These days, streaming is all the rage.
Whether you have a smart TV, a streaming stick, Blu-Ray player, soundbar, or even some projectors, many of these gizmos come with Android TV built in.
Too many of them also only have WiFi – no Ethernet jack to be found! This is particularly irritating for those of us who want to go wired and avoid the Wireless Wonderland.
So, how to get Ethernet? Well, you just buy a USB-Ethernet adapter, right?
Yes – sort of…
The Amazing USB Ethernet Dongle
First, I did a video on this topic – kind of: Ethernet for smartphones and tablets
As with smartphones and tablets, whether or not a certain Ethernet adapter works with your gizmo depends on the specific adapter and if the necessary Ethernet drivers are included in the particular flavor/version of Android running on the device.
You’ll either plug-and-play, or not. It’s so bad that even different models of the SAME PHONE for different regions in the world will only each work with 1 specific USB-Ethernet adapter! Crazy…
That means you may have to purchase several USB-Ethernet dongles, and try each one until you find one that works.
Enter Android TV
Devices with Android TV are pretty much in the same boat – but there’s a little trick. Well, 3 tricks.
First: You are far better off trying a USB-Ethernet adapter that has the RealTek RTL8152B chipset. If that doesn’t work, then try one with the ASIX AX88772A chipset.
Second: You should probably avoid newer 1 Gbps Ethernet adapters!! Both of the above chipsets are Fast Ethernet only – that means 10/100 Mbps. For streaming, this is isn’t a problem.
Even for 4K video, Netflix recommends a 25 Mbps connection speed. Since your Fast Ethernet adapter will run at 100 Mbps, as long as your internet connection from your ISP is at least 25 Mbps, you should be able to stream anything no problem.
Also, by using an older Fast Ethernet chipset in your adapter, you’re increasing the chances that the necessary drivers will be included in whatever Android flavor the device is running.
Third: Pay attention to the USB socket on your gizmo. For example, let’s say you have a FullHD projector with Android TV 10. It has 2 USB ports: 1 USB3 Type C (small, oval, newer) and 1 USB2 Type A (normal big USB, older). In many devices, USB3 Type C ports are only used for video input. Try plugging in a Type C USB-Ethernet dongle, and the thing won’t even power on! Oops.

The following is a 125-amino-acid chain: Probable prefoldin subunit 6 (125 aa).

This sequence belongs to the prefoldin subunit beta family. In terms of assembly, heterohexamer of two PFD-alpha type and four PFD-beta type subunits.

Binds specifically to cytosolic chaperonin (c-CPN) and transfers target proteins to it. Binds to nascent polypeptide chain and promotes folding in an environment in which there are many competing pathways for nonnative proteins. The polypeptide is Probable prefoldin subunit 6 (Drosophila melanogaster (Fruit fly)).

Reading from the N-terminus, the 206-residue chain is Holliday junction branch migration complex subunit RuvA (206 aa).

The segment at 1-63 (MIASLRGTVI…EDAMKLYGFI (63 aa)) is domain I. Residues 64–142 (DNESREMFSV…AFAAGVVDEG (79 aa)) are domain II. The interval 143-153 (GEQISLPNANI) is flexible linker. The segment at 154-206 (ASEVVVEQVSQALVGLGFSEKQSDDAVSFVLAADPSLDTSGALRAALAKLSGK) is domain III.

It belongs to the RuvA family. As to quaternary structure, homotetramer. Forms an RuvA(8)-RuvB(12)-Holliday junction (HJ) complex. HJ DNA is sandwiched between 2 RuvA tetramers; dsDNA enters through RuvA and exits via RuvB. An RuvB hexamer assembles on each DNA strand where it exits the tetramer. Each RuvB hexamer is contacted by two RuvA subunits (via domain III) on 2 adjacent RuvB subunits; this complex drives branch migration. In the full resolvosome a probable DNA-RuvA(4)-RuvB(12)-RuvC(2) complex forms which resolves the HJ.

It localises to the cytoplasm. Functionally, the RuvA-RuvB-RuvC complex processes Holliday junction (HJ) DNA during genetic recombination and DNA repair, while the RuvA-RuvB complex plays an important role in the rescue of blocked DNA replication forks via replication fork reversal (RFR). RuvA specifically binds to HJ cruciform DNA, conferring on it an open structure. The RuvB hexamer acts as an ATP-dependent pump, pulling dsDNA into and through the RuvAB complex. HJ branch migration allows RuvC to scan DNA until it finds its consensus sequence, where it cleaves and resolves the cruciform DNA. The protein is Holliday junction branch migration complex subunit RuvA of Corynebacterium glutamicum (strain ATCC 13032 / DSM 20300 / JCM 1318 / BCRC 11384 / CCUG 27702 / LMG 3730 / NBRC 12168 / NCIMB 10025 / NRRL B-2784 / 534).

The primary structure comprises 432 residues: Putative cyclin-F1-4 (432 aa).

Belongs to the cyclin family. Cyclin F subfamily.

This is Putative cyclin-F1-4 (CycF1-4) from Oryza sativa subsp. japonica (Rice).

So, if your device has an older USB2 port, use that one. By choosing a Fast Ethernet adapter that officially only supports USB 2.0, you’re also ensuring that the dongle you use will be powered properly. Older USB ports have lower power outputs!
Putting it all together
Put that all together, and what you get is the following list of recommended USB Ethernet adapters for Android TV gizmos (affiliate links):
- Giochem USB 2.0 to Fast Ethernet Adapter (RTL8152B)
- AuviPal LAN Fast Ethernet Adapter with 3 USB Ports (RTL8152B, also works with Amazon FireTV)
- Tccmebius Adaptateur USB Ethernet, USB 2.0 vers RJ45 (RTL8152B)
- UGREEN Ethernet Adapter USB to 10/100 Mbps (AX88772A)
- TRENDnet USB 2.0 to 10/100 Fast Ethernet Adapter TU2-ET100 (AX88772A)
And if you need a USB-Ethernet adapter for a small USB 2.0 micro B port (small, trapezoid, older), then just grab these: USB 2.0 Micro USB Male to USB Female OTG Adapter (2 Pack)
Many of the ‘micro B’ USB-Ethernet dongles have only the ASIX AX88772A chipset, so you may not easily find one that uses the preferred RTL8152B chip!
And there you have it: With a little extra mojo, you can get your Android TV gizmo running over Ethernet and ditch the WiFi!
Good to know what chipsets to target and also to avoid gigabit ethernet. I usually just blindly buy and hope it works. You wouldn’t happen to know which TV brands can have all wireless turned off? I need to replace a decade old TV and bought a “famous Korean” smart TV and will have to return it. Even the secret engineering menu can’t turn off bluetooth and it blasts 24/7 even in standby. Dumb TVs can’t be found anymore. 🙁
These days, that’s tricky… I have an LG 4K smart TV, but it’s about 6 years old, I think. No WiFi or Bluetooth. Normally, if you connect an Ethernet cable, the WiFi is disabled. Bluetooth is more tricky since many TVs use ‘smart remotes’ that connect via Bluetooth. So, you might look for a set with a good old fashioned IR remote (little lens thingy on front of remote).
Thanks Scottie. Yes this samsung remote is not IR but my TV provider’s STB remote is IR and if I tell it that the TV is a samsung, the TV also understands IR commands just fine. The samsung remote has no replaceable batteries but has a solar panel and claims to harvest energy from wireless signals to remain charged. Maybe this is why they blast 24/7 in standby mode and bluetooth can not be disabled.
Maybe someone create database/wiki about compatible models and drivers that Android supports.
My seven year old smartphone didn’t work with the adapter “that works with all android phones” according to the adapter seller. Tech support from the little known smartphone maker later told me they included no adapter driver at all in android for that particular phone. So your wiki idea would need entries for each phone model from each phone manufacturer (a huge task).